Data Logging

ZyCast's decision to use SD based memory on this unit is a master stroke. Traditionally datalogger's have used built-in memory which meant you were unable to upgrade the units capacity. Additionally it often mean extracting the data relied upon a manufacturer supplied utility and was as a result not always as simple as it could be. With the inclusion here of an SD slot, the memory can be easily upgraded with larger SD or MMC cards and accessing the log files is simplicity itself, just pop the SD card into a card reader and plug into your computer. The track logs are simple .txt files that can be copied off the card and imported into whichever program you choose to use.


ZyCats SG-289 Side View
ZyCast SG-289 Side View showing SD Card Slot


On my travels through Hong Kong I used the SG-289 to track our journeys. Placed in my shirt pocket it had no trouble maintaining a fix and the battery gave a full days tracking without failing. I prefer Google Earth to display my tracks and use a website called GPS Visualizer to convert the .txt log files into Google's .kmz format.


GPS Visualizer Conversion Tool
GPSVisualizer.com On-Line Conversion Tool


They have a very simple on-line conversion tool, all you do is browse to your log file, choose your defaults (in the case of the SG-289 all that you need to do is choose your output format, .kml for Google Earth) and click 'Convert'. The resulting .kmz file is then created and can be downloaded and opened in Google Earth.


GPSVisualizer Output File
GPSVisualizer.com Output


The picture below is a track of our journey in the car that collected us from the airport. To the left of the picture is Hong Kong's new airport. Initially I had forgotten to turn on the SG-289 (it's a 12 hour flight and I wasn't entirely awake!) but remembered at about the point where the arrow indicates. You can see that despite having traveled nearly 6000 miles since its last fix it managed to achieve a lock within a mile of my switching it on. The track log begins at top right of the image (track in red).


Hong Kong Arrival Tracklog - HKIA

Arrival in Hong Kong
(Courtesy of Google Earth)


Below is the latter part of that journey, traveling into congested Kowloon with all the typical conditions which affect GPS, tunnels, tall buildings (urban canyons), narrow streets, multi path signals etc. None of these phased the SG-289 which maintained an accurate fix and the resulting log file was spot on accurate when overlaid in Google Earth.


Hong Kong Arrival Tracklog - Kowloon
The journey from Hong Kong Airport to our hotel in Kowloon
(Courtesy of Google Earth)


The following day we headed across the harbour into Central and up Victoria Peak, as you can see below, once again the 289 performed well. If you look closely you can see a small 'hiccup' after we alighted the ferry (just to the right of TWO IFC the large skyscraper). Clearly on this occasion it had either lost signal or become confused by some multi-path signals but this was the only example I saw in use. I tested the battery duration and it finally stopped logging after nearly 12 hours which is in accordance with the manufacturers claims.



Hong Kong - Central

Traveling across Hong Kong Harbour on the Star Ferry and walking into Central
(Courtesy of Google Earth)



The ZyCast SG-288 is EGNOS/WAAS capable.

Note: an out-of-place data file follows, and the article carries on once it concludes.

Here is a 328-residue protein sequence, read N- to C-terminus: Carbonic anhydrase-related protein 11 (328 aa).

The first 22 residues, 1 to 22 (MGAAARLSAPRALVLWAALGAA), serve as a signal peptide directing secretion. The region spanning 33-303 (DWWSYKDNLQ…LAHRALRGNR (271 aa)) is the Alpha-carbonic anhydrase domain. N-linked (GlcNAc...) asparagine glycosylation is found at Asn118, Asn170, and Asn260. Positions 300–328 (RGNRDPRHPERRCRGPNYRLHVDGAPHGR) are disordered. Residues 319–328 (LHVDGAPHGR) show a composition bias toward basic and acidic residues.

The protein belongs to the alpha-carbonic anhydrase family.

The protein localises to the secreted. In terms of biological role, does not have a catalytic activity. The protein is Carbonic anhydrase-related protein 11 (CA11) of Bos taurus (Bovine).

Battery Life

I have mentioned the 12hour battery life before (the 1200mAh battery ran for close to 12 hours during tests with Bluetooth off but datalogging running) but a huge plus of this receiver (as it was with the SG-288) and an oft requested feature is the hardware ON/OFF switch. Some users are keen to install their Bluetooth GPS in a remote location in the vehicle, hidden under the rear parcel shelf for example. Many current receivers have 'Soft' ON/OFF switches which makes them unsuitable but with the SG-288, if it is supplied with an ignition controlled power feed then it will switch ON/OFF with the ignition if its power switch is left ON and the battery is removed. As this has datalogger functionality it could conceivably be pressed into use to covertly log a journey, I fancy trying this when I leave my car in the hands of BCP Parking next month, just to see where it goes and how gently they drive it!


ZyCast SG-289 Battery Cover
Bottom view with battery removed



To download and review the user manual click this link.




The ZyCast SG-289 is once again another unique model from ZyCast which has surpassed my expectations and set the standard for their competitors to beat. The GPS side of the unit works faultlessly and the datalogging is superb with an implementation that could not be simpler to use.


The only issue I am aware of is that the logfile produced by my unit contains only the <CR> command at the end of each line. For some uses this may cause issues if a program expects <CF> + <LF> and I am awaiting a response from ZyCast to see if this is an issue peculiar to my early product sample, the manual suggests it should implement <CF> + <LF> so I will update this once I know.


  • Supports both EGNOS and WAAS
  • Battery
  • SiRFStarIII
  • Hardware Power Button
  • Over speed alarm
  • Flash memory, new software revisions upgradeable through serial interface
  • SD/MMC Card Slot
  • Easy to extract data logs.


  • The black shiny case is a finger print magnet, that really is all I can fault with this receiver!



Manufacturers Web site http://www.zycast.com.tw/
Review supplier http://www.gpsforless.co.uk
Pocket GPS Contributor Darren Griffin